Dynabeads®MyOneTM Streptavidin (InvitrogenTM, 650.01) with a stock concentration of 10mg/mL and a binding capacity of ~20μg double-stranded biotin-labeled DNA per mg Dynabeads® was initially washed with 1X BW buffer according to the manufacturer’s instructions. Washings were done repeatedly as deemed necessary using an Easy 50 EasySep® Magnet (STEMCELL TECHNOLOGIES) to separate the supermagentic Dynabeads® from the buffer and preservatives. Dynabeads® were then resuspended in 2X BW buffer to a final concentration of 5μg/μL. For optimum immobilization, an equal volume of biotin-labeled DNA suspended in water is added to the resuspended Dynabeads® to reduce the NaCl concentration in the buffer from 2M to 1M. Incubation was done at room temperature with gentle rotation for 15 minutes. Biotin-labeled DNA bound to Dynabeads® was separated by three-minute incubations in the Easy 50 EasySep® Magnet and washed with 1X BW buffer. Washed supernatant was collected in a separate tube and labeled as methylated DNA from differentiated cells. The immobilized biotin-labeled DNA was dissociated from Dynabeads® by incubation at 90°C in 95% form amide and 10mM EDTA for two minutes. Released biotin-labeled DNA contained the unmethylated DNA from undifferentiated NSCs. Methylated and unmethylated samples were desalted using Amicon® Ultra-0.5 50K centrifugal filters (MILLIPORE Corp.) according to manufacturer’s protocol. To eliminate the single-stranded extensions, biotin-labeled DNA (0.1 μg/μl) was suspended in 1X Mung Bean nuclease buffer with 1U of Mung Bean Nuclease (NEB®,M0250S) per μg DNA at 30°C for 30 minutes.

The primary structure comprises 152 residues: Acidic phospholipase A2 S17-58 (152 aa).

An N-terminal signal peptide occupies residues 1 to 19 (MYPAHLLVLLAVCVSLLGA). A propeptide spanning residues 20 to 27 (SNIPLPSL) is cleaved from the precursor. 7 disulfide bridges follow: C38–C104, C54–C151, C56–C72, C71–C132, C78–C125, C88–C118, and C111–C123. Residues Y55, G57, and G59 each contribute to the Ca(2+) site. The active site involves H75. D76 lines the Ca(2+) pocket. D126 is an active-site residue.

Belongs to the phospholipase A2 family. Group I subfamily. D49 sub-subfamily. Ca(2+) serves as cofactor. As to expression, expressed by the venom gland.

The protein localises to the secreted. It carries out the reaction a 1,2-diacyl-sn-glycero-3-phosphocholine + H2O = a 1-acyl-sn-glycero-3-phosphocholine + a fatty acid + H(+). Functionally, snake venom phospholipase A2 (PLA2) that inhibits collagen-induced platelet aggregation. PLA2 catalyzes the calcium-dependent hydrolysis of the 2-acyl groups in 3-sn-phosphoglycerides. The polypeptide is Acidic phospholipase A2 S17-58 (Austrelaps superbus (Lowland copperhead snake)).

PCR Selective Suppression Hybridization (PSSH)

Figure 1 shows the schematic diagram on principle of PCR Selective Suppression Hybridization (PSSH). The methylated and unmethylated DNA from NSCs was ligated with Ad1 and Ad2 adapters, respectively. Adapter sequences were adapted from Diatchenko et al. [9] and were custom-synthesized by Genomics® BioSci& Tech, Taiwan. The adapter sequences used are as follows: